UPDATE: State Rep. Glen Casada's bill to strip Tennessee cities of their ability to set their own nondiscrimination policies has just failed in the House Commerce Committee by a 7-6 vote. The quick technical explanation: Members voted down an amendment that essentially made the bill after a brief introduction by Casada. It's been pushed back two weeks, meaning it'll be up again in committee one day after the Metro Council is expected to vote for final passage of the local ordinance. No fireworks from Casada or anyone else on the committee this morning.
With a trifecta of anti-city bills looming in state legislative committees this week, half of the Metro Council has signed on to a resolution that would put local opposition on the permanent record.
At-large Metro Council members Megan Barry, Jerry Maynard and Ronnie Steine — along with 17 signatories — sponsored the resolution, filed Tuesday night, which argues that the bills overstep the state's authority to determine how municipal governments operate.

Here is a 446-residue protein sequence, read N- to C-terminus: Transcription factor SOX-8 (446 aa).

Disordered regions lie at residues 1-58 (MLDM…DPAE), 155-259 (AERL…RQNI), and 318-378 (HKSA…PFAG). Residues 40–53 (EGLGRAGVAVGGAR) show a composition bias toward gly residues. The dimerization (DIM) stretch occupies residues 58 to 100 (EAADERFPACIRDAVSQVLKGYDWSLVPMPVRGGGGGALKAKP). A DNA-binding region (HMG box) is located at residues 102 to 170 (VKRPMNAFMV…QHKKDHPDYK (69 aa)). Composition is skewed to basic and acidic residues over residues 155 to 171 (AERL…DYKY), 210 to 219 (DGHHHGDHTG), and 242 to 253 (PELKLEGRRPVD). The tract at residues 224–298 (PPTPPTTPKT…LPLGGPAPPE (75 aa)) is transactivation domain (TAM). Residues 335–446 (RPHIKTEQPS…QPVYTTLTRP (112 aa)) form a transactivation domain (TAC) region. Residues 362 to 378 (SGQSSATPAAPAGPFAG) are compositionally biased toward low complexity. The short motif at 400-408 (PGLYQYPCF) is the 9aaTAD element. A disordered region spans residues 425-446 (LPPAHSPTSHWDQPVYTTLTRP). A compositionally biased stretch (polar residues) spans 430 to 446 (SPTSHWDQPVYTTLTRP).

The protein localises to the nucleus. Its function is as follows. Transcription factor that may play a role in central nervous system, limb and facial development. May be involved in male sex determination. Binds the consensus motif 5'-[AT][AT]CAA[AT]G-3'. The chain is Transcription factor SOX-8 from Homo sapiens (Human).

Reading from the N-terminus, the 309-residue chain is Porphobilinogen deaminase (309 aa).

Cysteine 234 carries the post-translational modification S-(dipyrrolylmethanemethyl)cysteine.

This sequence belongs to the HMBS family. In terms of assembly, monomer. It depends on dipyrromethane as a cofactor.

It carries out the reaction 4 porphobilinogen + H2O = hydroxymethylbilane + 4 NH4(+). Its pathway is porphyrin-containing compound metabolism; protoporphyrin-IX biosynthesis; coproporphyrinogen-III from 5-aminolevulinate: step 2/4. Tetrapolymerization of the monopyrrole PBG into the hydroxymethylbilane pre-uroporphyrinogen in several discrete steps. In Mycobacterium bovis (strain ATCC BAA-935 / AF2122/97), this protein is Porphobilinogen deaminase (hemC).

The bills — introduced by enemy of the city and GOP Rep. Glen Casada in response to a council bill that extends protections against workplace discrimination to gays, lesbians and transgender people at businesses contracting with Metro — would bar Tennessee city governments from enacting their own nondiscrimination policies, minimum wages, health care and family leave policies, and zoning matters.
“While this is a nonbinding resolution, I think it strongly shows that the Metro Council believes that the state needs to focus on the state, and we need to have the ability to focus on local issues," Barry says.